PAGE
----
Updated: Jan 9
The information in this document (and HSE web page link) relates to Health and safety statistics for 2018/19.
Many work and non-work related factors can cause cancer. Furthermore, cancer cases often present themselves many years after the relevant exposure took place. Therefore, it is usually difficult to know whether workplace exposures have caused particular cases of cancer. However, for a large population the approximate number of cancer cases where workplace exposures contributed can be estimated: in other words, how many current cases would not have occurred if the workplace exposure had not happened.
A research study on the burden of occupational cancer in Great Britain estimated the proportion of annual new cancer cases and deaths in Great Britain where workplace exposures contributed. This was done by looking at the likely number of workers who had past exposures to cancer causing agents and the risk of cancer from these exposures.
In the original study, the estimated work-related proportions were applied to the national cancer statistics in 2004 for registrations (newly diagnosed cases), and in 2005 for cancer deaths to estimate the annual burden of occupational cancer.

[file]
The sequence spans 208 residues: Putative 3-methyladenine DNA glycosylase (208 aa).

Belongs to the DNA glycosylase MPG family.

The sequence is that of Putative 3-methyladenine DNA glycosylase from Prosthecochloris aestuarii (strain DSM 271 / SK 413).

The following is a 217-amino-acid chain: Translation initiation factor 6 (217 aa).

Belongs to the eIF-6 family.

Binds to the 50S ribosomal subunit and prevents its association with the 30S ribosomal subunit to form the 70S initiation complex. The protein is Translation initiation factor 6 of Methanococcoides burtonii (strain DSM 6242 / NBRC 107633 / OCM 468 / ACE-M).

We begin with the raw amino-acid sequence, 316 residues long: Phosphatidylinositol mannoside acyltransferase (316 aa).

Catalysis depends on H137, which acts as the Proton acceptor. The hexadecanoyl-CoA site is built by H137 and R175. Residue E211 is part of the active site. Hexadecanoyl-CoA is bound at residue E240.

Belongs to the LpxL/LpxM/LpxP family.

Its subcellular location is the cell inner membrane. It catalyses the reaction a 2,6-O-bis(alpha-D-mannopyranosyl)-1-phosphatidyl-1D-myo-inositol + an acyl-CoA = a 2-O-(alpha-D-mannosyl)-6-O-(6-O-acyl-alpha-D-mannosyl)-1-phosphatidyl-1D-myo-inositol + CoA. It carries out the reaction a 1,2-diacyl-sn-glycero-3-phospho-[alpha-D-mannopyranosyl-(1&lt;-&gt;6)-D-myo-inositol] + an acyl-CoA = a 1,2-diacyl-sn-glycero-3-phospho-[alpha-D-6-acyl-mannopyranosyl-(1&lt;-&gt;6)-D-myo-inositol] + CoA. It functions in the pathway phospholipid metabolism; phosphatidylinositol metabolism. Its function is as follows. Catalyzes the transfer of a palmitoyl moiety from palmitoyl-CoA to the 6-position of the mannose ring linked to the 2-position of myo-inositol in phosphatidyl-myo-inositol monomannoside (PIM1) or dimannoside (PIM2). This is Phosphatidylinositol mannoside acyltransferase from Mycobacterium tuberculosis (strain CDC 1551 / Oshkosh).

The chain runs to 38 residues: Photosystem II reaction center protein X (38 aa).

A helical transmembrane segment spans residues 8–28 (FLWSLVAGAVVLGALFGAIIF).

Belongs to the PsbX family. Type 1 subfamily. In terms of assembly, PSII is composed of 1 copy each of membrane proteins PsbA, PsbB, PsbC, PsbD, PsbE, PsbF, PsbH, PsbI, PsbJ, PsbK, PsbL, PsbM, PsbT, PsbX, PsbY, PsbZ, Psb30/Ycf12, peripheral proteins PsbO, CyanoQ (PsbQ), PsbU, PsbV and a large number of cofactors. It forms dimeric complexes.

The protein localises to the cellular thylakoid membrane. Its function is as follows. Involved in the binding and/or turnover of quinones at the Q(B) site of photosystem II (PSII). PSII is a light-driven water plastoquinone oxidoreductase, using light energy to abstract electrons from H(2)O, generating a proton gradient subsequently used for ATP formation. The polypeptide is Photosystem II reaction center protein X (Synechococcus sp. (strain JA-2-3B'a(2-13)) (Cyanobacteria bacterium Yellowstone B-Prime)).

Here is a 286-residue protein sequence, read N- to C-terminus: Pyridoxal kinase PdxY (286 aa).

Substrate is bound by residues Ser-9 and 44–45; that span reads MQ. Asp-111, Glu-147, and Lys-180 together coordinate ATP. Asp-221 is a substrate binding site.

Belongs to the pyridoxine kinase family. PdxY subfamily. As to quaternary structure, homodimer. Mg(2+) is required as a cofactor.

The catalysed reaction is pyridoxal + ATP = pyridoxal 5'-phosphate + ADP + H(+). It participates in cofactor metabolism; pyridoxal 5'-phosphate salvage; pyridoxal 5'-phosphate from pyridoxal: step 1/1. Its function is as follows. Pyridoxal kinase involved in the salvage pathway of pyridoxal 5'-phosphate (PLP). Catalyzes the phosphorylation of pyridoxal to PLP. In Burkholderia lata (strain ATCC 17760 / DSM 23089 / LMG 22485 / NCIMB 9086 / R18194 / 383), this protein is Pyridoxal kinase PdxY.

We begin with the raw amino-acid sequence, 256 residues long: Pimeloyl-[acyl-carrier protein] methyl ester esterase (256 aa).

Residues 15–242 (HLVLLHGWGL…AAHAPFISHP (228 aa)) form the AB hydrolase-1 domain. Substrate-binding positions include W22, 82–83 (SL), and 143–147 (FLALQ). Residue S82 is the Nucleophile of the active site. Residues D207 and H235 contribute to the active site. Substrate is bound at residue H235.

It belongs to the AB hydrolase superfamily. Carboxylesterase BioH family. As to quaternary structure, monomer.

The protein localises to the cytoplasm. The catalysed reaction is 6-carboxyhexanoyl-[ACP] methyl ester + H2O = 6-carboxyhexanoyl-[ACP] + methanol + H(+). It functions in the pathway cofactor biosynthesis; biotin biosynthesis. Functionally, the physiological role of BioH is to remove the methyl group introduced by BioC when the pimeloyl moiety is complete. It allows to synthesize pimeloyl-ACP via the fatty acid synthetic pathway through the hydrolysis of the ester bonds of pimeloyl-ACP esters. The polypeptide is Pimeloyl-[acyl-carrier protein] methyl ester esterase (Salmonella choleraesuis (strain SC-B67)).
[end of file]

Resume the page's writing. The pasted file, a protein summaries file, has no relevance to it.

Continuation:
In 2019, we updated these estimates by applying the previous estimates of the work-related proportions to the newly available national cancer statistics (annual average deaths during 2013-2017 and cancer registrations during 2012-2016). The researchers have also developed methods to estimate the number of occupational cancer cases in the future for a range of intervention scenarios. This enables a comparison of the potential impacts of these interventions on occupational cancer reduction.
Further information on occupational cancer burden research can be found at: www.hse.gov.uk/cancer/research.htm